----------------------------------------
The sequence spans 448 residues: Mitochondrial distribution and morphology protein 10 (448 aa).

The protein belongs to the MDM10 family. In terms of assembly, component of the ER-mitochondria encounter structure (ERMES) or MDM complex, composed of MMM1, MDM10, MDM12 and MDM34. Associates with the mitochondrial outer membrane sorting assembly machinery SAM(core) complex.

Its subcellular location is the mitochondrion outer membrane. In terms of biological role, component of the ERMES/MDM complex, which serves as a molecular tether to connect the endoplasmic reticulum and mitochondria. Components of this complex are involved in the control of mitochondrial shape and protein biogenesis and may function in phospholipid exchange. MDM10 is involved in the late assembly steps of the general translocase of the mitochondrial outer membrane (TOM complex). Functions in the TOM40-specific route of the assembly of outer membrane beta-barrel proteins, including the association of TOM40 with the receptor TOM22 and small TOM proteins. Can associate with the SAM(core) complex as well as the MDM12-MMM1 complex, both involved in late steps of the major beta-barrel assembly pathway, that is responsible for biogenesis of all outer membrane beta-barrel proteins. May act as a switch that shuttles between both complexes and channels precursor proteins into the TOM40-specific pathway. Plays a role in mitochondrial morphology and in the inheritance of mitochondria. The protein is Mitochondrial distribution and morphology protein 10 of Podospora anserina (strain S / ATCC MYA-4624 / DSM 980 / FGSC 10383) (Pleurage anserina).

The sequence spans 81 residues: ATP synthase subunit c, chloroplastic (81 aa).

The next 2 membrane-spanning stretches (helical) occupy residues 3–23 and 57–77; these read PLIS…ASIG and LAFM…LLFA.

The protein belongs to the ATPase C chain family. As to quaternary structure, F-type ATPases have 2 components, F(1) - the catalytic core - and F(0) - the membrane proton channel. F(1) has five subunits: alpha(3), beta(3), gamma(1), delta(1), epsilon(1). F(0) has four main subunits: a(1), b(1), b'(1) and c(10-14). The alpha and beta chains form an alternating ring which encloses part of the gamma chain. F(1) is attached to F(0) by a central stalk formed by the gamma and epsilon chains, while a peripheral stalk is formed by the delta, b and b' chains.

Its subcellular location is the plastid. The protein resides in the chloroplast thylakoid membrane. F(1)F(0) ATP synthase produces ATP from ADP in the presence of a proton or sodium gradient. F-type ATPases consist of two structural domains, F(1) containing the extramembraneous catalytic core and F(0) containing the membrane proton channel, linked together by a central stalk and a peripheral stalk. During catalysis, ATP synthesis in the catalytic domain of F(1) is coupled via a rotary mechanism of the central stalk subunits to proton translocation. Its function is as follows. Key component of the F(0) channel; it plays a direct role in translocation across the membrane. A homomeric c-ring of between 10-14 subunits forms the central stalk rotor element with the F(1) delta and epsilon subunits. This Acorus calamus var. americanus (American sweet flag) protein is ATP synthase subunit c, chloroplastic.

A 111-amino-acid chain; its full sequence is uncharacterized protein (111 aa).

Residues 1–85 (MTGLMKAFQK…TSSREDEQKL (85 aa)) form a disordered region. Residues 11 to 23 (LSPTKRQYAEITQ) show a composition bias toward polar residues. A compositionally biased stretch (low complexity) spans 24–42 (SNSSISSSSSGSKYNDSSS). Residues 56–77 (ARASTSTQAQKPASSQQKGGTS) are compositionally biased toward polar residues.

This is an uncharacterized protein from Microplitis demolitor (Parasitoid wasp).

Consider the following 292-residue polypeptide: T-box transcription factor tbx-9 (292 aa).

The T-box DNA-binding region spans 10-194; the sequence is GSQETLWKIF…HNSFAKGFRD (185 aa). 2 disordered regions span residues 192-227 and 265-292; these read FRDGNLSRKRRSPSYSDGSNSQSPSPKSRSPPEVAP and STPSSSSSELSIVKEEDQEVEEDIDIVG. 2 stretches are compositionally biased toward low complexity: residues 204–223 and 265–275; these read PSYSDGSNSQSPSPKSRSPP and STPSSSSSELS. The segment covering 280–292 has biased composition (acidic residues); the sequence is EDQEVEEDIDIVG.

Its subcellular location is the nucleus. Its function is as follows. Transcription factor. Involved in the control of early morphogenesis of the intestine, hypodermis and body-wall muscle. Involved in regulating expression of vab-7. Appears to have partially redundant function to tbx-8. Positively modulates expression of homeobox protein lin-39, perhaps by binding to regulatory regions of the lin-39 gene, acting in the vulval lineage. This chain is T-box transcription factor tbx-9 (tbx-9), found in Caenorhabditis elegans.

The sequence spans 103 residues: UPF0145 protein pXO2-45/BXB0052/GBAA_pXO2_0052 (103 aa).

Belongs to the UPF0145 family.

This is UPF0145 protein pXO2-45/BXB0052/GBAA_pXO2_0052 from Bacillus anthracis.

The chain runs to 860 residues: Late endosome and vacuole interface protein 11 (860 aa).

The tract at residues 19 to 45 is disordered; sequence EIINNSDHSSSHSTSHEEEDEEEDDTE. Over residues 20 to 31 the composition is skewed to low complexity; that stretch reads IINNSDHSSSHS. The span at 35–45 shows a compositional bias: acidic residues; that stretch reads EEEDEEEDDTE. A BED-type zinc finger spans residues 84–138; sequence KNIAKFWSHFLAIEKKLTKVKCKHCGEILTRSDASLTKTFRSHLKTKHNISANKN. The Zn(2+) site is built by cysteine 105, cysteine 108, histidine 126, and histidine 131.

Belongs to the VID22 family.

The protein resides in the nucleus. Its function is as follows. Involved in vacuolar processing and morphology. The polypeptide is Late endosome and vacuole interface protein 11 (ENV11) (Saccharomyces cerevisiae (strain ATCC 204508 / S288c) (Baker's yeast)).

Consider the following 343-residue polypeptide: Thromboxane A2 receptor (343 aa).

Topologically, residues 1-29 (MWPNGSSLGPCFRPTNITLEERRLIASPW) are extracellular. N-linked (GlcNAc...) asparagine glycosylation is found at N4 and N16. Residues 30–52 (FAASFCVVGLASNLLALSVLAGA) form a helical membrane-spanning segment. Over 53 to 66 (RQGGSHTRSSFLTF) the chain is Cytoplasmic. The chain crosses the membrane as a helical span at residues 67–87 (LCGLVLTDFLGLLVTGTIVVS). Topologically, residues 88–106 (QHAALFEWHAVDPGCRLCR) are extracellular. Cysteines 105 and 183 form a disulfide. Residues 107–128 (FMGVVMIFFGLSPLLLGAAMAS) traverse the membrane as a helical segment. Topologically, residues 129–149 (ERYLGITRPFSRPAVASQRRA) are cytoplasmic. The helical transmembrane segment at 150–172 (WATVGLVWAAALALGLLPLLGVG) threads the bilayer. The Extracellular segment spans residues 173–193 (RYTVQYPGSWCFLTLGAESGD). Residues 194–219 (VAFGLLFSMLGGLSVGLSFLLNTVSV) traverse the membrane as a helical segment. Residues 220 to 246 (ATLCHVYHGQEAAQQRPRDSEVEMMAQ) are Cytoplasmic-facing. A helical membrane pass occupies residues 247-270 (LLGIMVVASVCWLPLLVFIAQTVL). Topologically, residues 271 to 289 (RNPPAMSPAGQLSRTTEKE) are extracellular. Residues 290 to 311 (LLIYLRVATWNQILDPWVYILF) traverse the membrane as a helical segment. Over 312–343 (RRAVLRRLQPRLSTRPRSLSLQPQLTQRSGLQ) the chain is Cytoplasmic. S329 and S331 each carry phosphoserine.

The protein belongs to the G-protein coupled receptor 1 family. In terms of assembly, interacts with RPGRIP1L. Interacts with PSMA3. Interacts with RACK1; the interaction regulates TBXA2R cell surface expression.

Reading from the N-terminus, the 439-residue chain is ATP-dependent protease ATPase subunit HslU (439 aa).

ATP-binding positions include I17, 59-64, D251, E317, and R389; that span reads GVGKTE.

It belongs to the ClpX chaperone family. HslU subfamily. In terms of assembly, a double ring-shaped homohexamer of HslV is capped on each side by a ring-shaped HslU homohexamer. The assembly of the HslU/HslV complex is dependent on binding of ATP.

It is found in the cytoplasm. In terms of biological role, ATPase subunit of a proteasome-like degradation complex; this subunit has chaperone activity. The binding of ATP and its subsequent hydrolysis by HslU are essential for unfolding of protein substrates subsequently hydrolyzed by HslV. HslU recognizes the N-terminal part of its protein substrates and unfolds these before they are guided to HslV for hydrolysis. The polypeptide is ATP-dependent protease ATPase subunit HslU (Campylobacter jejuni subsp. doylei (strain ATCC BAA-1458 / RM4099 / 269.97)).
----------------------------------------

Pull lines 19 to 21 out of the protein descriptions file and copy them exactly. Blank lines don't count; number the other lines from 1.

Belongs to the VID22 family.

The protein resides in the nucleus. Its function is as follows. Involved in vacuolar processing and morphology. The polypeptide is Late endosome and vacuole interface protein 11 (ENV11) (Saccharomyces cerevisiae (strain ATCC 204508 / S288c) (Baker's yeast)).

Consider the following 343-residue polypeptide: Thromboxane A2 receptor (343 aa).